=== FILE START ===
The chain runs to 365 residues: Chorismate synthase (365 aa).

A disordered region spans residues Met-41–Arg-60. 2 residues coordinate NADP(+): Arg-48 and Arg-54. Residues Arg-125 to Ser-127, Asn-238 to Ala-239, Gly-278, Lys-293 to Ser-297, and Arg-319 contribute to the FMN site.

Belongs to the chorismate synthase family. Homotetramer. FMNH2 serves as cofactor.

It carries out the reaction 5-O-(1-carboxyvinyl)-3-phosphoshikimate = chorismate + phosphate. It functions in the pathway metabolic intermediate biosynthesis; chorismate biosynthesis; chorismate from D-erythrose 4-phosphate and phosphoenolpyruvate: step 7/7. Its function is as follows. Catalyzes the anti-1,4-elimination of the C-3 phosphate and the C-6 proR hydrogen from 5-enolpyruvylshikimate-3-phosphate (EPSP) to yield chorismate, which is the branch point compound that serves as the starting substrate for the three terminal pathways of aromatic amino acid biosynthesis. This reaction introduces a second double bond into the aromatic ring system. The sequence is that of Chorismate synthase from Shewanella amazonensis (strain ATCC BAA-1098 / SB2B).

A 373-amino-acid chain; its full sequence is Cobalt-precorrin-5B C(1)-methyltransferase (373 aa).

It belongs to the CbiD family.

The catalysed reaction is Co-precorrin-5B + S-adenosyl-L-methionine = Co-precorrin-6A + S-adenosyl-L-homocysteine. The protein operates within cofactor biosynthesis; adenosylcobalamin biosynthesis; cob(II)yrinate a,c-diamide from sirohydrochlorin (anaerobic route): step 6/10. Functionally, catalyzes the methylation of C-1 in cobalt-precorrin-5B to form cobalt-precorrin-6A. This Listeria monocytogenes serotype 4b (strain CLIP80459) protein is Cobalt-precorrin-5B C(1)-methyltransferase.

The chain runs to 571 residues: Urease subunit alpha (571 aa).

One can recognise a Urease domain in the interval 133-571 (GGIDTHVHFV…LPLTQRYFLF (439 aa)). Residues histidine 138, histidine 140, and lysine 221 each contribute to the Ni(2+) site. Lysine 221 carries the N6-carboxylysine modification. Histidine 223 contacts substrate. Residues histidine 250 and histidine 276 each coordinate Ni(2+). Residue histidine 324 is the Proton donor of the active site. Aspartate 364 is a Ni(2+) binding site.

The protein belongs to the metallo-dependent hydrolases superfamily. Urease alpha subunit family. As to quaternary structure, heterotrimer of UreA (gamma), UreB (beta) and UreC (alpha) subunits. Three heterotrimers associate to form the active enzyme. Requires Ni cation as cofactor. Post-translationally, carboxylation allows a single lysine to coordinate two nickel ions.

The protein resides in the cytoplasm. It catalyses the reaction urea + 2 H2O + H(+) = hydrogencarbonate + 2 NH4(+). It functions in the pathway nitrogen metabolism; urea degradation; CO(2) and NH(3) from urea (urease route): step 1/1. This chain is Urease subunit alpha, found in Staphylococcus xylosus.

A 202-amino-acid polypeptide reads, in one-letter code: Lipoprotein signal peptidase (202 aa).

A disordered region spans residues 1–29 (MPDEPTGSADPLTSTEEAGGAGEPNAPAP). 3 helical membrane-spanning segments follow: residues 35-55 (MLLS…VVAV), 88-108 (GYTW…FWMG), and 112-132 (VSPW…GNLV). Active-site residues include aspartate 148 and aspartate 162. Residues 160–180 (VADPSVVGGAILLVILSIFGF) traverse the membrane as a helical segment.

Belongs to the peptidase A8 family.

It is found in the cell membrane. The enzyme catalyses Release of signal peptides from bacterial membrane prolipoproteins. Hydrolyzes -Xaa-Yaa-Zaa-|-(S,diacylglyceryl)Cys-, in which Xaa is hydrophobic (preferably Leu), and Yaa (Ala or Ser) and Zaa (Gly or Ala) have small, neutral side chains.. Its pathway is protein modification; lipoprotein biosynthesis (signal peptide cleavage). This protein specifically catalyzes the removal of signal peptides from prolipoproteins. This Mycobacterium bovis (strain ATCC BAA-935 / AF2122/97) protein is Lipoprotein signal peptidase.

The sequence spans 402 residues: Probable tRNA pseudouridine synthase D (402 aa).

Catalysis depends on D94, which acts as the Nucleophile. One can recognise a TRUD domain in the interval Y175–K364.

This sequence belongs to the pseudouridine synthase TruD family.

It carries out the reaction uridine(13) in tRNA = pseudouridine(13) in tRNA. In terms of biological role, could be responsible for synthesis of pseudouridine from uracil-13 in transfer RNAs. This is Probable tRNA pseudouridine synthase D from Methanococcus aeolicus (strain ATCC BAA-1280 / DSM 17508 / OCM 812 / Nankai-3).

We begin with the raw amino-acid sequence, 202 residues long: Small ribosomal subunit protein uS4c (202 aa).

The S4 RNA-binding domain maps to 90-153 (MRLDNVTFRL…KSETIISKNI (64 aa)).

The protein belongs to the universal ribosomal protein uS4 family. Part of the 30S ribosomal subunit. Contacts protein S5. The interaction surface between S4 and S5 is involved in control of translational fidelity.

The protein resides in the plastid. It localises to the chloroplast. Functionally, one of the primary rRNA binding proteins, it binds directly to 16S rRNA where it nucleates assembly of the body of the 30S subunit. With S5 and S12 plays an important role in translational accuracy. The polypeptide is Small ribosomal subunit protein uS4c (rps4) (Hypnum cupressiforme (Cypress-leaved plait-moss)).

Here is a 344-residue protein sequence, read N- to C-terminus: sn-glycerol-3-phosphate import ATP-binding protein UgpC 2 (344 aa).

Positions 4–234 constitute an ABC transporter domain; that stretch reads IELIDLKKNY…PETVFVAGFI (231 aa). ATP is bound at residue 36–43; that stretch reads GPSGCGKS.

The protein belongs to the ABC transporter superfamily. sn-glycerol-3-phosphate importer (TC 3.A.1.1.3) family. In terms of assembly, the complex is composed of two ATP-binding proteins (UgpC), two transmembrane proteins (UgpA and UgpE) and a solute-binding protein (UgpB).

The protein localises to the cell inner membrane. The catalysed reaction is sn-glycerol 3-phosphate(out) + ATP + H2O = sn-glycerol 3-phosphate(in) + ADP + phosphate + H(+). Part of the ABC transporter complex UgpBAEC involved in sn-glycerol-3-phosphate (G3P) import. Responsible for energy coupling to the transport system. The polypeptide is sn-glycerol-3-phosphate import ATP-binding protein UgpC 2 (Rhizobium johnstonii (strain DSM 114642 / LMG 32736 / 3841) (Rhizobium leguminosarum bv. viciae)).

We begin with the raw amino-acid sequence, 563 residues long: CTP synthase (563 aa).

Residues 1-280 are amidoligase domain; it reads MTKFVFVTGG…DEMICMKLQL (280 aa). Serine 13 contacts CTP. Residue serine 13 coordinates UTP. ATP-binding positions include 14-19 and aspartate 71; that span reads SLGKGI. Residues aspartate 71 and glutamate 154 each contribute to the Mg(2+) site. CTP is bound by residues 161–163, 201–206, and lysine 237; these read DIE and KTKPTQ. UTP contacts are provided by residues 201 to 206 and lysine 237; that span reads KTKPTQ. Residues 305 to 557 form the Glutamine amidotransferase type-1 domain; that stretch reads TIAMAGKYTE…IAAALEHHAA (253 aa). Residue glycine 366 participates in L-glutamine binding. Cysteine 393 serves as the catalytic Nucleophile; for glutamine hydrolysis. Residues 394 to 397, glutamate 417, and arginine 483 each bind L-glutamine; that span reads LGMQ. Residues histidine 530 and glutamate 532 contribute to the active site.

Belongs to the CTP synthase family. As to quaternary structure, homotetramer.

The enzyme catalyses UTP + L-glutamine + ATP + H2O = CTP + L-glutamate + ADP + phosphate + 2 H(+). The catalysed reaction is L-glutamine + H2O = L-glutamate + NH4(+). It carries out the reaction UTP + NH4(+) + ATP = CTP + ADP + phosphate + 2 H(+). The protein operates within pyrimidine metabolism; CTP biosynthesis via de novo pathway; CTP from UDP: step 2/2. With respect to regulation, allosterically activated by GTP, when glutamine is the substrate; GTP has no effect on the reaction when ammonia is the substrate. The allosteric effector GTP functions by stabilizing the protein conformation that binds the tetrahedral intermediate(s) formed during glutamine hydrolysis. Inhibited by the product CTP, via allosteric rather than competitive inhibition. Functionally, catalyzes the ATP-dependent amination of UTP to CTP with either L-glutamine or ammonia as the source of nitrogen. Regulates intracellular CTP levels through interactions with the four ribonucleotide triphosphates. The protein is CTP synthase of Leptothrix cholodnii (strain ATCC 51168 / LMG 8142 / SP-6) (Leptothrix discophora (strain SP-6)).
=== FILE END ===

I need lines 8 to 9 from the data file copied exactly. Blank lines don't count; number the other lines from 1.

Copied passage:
The chain runs to 571 residues: Urease subunit alpha (571 aa).

One can recognise a Urease domain in the interval 133-571 (GGIDTHVHFV…LPLTQRYFLF (439 aa)). Residues histidine 138, histidine 140, and lysine 221 each contribute to the Ni(2+) site. Lysine 221 carries the N6-carboxylysine modification. Histidine 223 contacts substrate. Residues histidine 250 and histidine 276 each coordinate Ni(2+). Residue histidine 324 is the Proton donor of the active site. Aspartate 364 is a Ni(2+) binding site.